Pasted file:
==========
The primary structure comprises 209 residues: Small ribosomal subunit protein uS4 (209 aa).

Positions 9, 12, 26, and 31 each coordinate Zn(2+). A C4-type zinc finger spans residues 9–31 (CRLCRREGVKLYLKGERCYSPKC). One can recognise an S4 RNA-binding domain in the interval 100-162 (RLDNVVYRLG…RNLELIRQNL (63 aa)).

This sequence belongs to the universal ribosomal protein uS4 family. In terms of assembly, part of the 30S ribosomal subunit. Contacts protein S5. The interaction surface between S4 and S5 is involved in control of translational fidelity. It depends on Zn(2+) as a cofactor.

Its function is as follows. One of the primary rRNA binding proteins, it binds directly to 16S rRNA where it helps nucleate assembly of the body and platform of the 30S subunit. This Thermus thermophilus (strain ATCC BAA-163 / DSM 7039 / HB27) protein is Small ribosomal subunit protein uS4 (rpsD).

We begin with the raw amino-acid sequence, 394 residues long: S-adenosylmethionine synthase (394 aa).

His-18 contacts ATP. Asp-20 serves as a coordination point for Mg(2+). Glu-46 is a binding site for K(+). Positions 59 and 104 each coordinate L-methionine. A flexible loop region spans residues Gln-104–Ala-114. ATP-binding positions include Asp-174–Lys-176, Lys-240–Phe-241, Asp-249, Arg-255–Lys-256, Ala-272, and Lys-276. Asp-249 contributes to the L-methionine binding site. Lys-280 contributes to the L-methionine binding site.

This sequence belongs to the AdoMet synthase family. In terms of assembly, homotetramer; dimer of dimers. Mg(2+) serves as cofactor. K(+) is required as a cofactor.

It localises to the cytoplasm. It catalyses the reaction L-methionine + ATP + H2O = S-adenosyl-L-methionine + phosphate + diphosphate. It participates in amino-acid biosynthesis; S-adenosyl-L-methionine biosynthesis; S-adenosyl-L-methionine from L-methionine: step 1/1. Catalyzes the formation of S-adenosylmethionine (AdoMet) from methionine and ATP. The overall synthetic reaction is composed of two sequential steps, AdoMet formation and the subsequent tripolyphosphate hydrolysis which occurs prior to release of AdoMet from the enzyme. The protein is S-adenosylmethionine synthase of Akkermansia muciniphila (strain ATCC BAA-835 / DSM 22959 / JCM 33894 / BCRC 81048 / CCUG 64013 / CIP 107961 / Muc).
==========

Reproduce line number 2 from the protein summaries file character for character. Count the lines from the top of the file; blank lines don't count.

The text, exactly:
Positions 9, 12, 26, and 31 each coordinate Zn(2+). A C4-type zinc finger spans residues 9–31 (CRLCRREGVKLYLKGERCYSPKC). One can recognise an S4 RNA-binding domain in the interval 100-162 (RLDNVVYRLG…RNLELIRQNL (63 aa)).